Ivann Fok · 6 days, 4 hours ago
Here's Why Every Investor Should Backtest Their Investment Strategy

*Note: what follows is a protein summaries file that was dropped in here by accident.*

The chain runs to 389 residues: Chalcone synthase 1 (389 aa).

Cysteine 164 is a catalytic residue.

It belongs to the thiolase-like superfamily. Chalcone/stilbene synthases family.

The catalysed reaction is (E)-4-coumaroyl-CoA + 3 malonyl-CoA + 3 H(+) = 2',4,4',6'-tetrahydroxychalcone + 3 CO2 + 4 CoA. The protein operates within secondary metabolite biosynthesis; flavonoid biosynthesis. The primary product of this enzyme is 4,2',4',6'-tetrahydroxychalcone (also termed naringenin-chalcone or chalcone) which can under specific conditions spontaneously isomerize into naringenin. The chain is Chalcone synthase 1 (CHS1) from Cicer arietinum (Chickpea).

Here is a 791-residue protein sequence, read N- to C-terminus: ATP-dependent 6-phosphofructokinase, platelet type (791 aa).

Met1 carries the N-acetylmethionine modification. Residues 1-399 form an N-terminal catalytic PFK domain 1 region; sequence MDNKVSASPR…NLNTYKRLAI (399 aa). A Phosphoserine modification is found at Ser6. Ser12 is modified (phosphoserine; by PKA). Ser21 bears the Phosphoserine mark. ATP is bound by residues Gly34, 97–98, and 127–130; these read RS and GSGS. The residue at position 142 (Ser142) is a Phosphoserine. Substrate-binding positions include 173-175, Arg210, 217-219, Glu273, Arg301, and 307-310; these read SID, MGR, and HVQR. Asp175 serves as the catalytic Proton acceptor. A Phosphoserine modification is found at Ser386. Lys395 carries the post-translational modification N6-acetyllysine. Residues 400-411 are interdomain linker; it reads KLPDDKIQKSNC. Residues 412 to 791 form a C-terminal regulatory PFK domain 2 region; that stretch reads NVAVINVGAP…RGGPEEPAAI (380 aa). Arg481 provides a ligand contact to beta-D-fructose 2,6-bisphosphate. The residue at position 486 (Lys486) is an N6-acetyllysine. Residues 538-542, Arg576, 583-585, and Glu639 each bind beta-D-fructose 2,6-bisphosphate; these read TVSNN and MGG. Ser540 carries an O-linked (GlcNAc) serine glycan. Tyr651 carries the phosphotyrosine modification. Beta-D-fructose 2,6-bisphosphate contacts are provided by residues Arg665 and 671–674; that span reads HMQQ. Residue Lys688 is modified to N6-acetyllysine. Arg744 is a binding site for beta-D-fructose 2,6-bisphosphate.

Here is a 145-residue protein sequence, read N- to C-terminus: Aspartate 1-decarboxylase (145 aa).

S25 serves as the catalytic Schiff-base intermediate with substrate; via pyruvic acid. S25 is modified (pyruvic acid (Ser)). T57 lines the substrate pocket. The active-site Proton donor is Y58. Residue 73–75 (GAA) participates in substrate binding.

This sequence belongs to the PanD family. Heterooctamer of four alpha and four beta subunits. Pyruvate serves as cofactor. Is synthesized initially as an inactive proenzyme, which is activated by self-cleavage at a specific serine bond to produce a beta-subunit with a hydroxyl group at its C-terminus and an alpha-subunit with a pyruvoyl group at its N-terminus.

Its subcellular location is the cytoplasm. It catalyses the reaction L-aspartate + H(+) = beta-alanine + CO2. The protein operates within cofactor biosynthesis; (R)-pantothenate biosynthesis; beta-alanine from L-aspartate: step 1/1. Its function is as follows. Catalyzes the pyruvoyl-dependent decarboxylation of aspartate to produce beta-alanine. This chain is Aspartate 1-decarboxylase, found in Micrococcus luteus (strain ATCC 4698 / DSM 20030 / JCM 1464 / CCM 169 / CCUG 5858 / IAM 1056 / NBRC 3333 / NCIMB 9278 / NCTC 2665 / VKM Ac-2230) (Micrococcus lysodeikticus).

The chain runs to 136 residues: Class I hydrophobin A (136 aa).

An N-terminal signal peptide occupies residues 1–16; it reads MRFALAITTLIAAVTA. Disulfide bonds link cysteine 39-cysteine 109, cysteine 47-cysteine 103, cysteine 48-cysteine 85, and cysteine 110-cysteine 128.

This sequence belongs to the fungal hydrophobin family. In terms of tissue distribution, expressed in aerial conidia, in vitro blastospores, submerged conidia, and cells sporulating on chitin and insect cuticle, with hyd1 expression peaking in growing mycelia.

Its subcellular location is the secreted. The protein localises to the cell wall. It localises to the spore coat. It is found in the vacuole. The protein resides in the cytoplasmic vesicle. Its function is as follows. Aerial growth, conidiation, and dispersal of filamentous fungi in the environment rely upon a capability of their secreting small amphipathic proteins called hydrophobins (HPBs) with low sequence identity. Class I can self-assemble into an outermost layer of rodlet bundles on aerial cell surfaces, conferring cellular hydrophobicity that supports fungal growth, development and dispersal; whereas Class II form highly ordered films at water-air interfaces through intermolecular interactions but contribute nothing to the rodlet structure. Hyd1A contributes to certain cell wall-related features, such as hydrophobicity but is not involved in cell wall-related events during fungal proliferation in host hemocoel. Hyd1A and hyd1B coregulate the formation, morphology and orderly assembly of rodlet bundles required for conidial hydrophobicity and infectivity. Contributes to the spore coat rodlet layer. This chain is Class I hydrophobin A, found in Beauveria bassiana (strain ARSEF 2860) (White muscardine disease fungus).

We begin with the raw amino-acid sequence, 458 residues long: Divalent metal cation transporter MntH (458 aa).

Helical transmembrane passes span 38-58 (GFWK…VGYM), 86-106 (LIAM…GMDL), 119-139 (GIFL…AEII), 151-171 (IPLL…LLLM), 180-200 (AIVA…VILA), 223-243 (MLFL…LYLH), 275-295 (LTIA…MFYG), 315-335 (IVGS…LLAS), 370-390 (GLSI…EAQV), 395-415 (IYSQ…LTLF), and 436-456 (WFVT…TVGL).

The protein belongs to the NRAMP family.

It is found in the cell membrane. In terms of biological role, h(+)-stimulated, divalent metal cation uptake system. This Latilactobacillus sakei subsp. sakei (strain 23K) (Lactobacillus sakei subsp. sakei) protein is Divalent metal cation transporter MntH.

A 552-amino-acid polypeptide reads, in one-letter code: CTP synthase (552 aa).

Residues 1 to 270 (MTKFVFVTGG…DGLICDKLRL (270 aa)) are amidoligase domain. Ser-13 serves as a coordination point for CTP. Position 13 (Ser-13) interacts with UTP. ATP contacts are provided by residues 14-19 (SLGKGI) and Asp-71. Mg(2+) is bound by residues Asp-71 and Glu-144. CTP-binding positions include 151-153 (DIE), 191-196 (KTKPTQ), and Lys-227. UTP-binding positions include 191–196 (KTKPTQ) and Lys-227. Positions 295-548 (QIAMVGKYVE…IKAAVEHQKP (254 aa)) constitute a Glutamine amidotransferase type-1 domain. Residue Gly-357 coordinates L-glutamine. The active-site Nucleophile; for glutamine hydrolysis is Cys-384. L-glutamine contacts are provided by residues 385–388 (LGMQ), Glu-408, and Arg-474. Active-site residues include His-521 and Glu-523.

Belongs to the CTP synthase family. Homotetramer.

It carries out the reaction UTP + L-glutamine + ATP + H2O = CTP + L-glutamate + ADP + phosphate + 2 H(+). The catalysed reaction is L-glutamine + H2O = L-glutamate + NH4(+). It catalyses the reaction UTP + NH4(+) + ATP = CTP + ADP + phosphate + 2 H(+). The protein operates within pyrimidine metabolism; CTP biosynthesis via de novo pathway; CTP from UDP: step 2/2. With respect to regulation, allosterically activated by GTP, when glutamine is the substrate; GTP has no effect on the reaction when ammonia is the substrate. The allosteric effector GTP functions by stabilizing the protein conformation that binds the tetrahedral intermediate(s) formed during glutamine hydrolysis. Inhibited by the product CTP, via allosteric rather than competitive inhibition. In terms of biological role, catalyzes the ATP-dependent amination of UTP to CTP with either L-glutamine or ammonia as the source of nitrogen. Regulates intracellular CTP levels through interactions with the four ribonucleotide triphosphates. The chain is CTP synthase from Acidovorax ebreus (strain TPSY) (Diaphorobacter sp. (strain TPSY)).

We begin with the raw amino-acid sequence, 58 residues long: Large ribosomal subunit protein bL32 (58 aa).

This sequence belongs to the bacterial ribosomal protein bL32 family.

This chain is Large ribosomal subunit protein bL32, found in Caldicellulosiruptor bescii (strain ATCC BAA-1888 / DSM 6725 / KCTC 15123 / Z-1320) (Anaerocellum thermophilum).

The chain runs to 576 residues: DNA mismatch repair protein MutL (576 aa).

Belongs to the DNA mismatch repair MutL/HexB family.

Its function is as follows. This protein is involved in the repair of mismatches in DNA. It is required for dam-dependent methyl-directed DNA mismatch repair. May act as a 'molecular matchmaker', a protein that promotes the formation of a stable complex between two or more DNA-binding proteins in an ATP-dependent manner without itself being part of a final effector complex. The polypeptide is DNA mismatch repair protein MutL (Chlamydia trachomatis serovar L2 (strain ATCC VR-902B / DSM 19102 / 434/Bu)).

What is Backtesting? Backtesting is the process of simulating an investment strategy using historical prices to test how well the strategy would have done in the past. Why is Backtesting Important? Investment backtesting allows investors to analyze the historical behaviour of an investment strategy and determine how profitable the strategy is. If the backtest results show that a strategy has high returns and low risk, investors will have greater confidence of going live with the strategy. The main idea is that any investment strategy that has performed well in the past is likely to perform well going forward. Conversely if a backtest on a particular investment strategy shows poor performance, the strategy should be rejected because if it performs poorly in the past, it is unlikely to perform well in the future.  Backtesting investment strategies also helps investors understand their strategy’s behaviour during different key periods in history such as the global financial crisis and the Covid-19 public health crisis. They will know how much money they can expect to lose during these black swan events. For older investors, taking on too much risk could mean significantly delaying your retirement. For younger investors who are investing on margin (borrowed money), a large drawdown could mean receiving the dreaded margin call from your stock broker. By backtesting our investment strategy, we are able to know exactly how much money we will lose during these difficult periods so we are able to determine how much risk we can afford to take before we actually start investing. What kind of investment strategies can be backtested? Any strategy that can be expressed as a set of rules can be backtested. For example, a value investor might be interested in a strategy that selects 10 stocks with the lowest price to earnings ratio every year. Similarly an investor that relies on technical analysis might look at buying a stock when its fast moving average crosses above its slow moving average.These strategies all follow a consistent set of rules that can be simulated using historical data. The advantage of rules based investing is that it removes emotions from the picture. Every decision to buy or sell a stock is driven completely based on logic. This prevents investors from making behavioural mistakes such as panic selling or buying due to the fear of missing out. How do we create a realistic backtest? As the purpose of investment strategy backtesting is to find out how effective an investment strategy is, it is important to ensure that our backtest is as realistic as possible. This prevents us from creating backtests that look very attractive on paper but yet perform poorly during live trading. There are a few ways to achieve a more realistic backtest. 1. Choose a large investment universe of at least 100 stocks  A large universe will allow your strategy to select from a wide variety of stocks. This is important because it allows us to test whether the strategy is able to pick winning stocks from a large basket of stocks. A great strategy will be able to differentiate between winners and losers. However, if we restrict our investment universe to a small number of stocks, there are not many stocks for the strategy to select from. This makes it difficult for us to confirm whether a strategy works because both a great and a poor strategy are likely to pick the same stocks when there are so few to choose from. 2. Include at least 20 stocks in your portfolio Having 20 stocks equally weighted in your portfolio will reduce your portfolio’s concentration risk. This means that no single stock will have a huge impact on your portfolio’s performance which allows us to reduce the chance that your strategy just happened to be lucky and picked a winning stock. For example, if our strategy only picked Tesla and was 100% invested, it would have made huge returns over the last few months. However I would not be convinced that the strategy works because it could have picked another stock out of sheer randomness. It is much harder for a strategy to pick 20 winning stocks than a single winning stock. By ensuring that our strategy holds a diversified portfolio, we can confirm that the strategy is able to consistently pick multiple winning stocks and include them in a high sharpe ratio basket of stocks. 3. Choose a sufficiently long backtest period Ideally, your backtest period should be at least 15 years. This allows us to observe how the strategy performs over multiple economic regimes. For example, by including the 2008 financial crisis which happened 12 years ago, we can understand how much money our strategy would lose during a crisis. This allows us to manage the risk of our portfolio. For older investors that are retiring soon, this means deciding how much money they should invest in the market such that even if a crisis were to happen, they would have enough cash savings to retire as planned. For younger investors investing with leverage, it could mean understanding how much money they can afford to lose during a crisis without being hit by a margin call.  4. Include transaction cost The backtest should include your broker’s transaction cost. Whenever an investor buys or sells stocks, they would incur transaction cost that is paid to the broker. Over time as the number of transactions increase, your transaction cost will increase which would have a significant impact on your strategy’s returns. Moreover, strategies that have high turnovers and make a lot of trades will incur higher transaction costs than strategies that have low turnovers. Hence it is important to include transaction cost so we get a realistic idea of how much money our strategy will make during live trading.  How do we create a backtest? While backtesting requires a great deal of calculations, there are multiple websites we can use to create a backtest easily without writing a single line of code. These platforms include https://www.portfoliovisualizer.com/, https://www.etfreplay.com/, https://www.tradingview.com/ and https://pyinvesting.com/. In the table below, I compare the different backtesting platforms and weigh the pros and cons. To be able to backtest a portfolio of different stocks, all platforms except TradingView provide this functionality. TradingView is used more for backtesting a single stock and does not allow users to analyze the performance of a portfolio with multiple stocks. In terms of allowing users to backtest different kinds of strategies, Portfolio Visualizer is the only platform that lacks options. They only allow users to run an allocation backtest where the user has to specify the weights of each stock in the portfolio. All other platforms allow users to choose from multiple types of backtests such as relative strength and moving average backtests.  Regarding stock coverage, all platforms have extensive coverage across multiple exchanges except ETF Replay which is limited to ETFs and a handful of US stocks. If you invest in the Singapore market, unfortunately this platform will not be very helpful as it does not include Singapore stocks.  Among the different platforms, only PyInvesting provides fundamental data such as price to earnings ratio, free cash flow, return on equity, profit growth and more. These fundamental data are obtained from the company’s financial statements going as far back as 15 years. For investors that rely on fundamental data, this is currently the only platform that allows you to create a backtest using fundamental data without writing a single line of code. All other backtesting platforms above only provide technical indicators based on price or volume data which is not suitable for most long term investors. Finally, only PyInvesting allows users to go live with their backtest and create their own personal robo adviser on the cloud. The website will send users an email to update them on their live positions and orders which they can trade on their personal account.  Final Thoughts Every investor should backtest their investment strategy because it allows them to analyze the historical behaviour of their investment strategy and determine how effective it is. Backtesting also helps investors understand their strategy’s behaviour during different key periods in history which allows them to manage their risk. Finally backtesting allows investors to follow a logical set of rules which removes emotion from the picture and helps them make data driven decisions.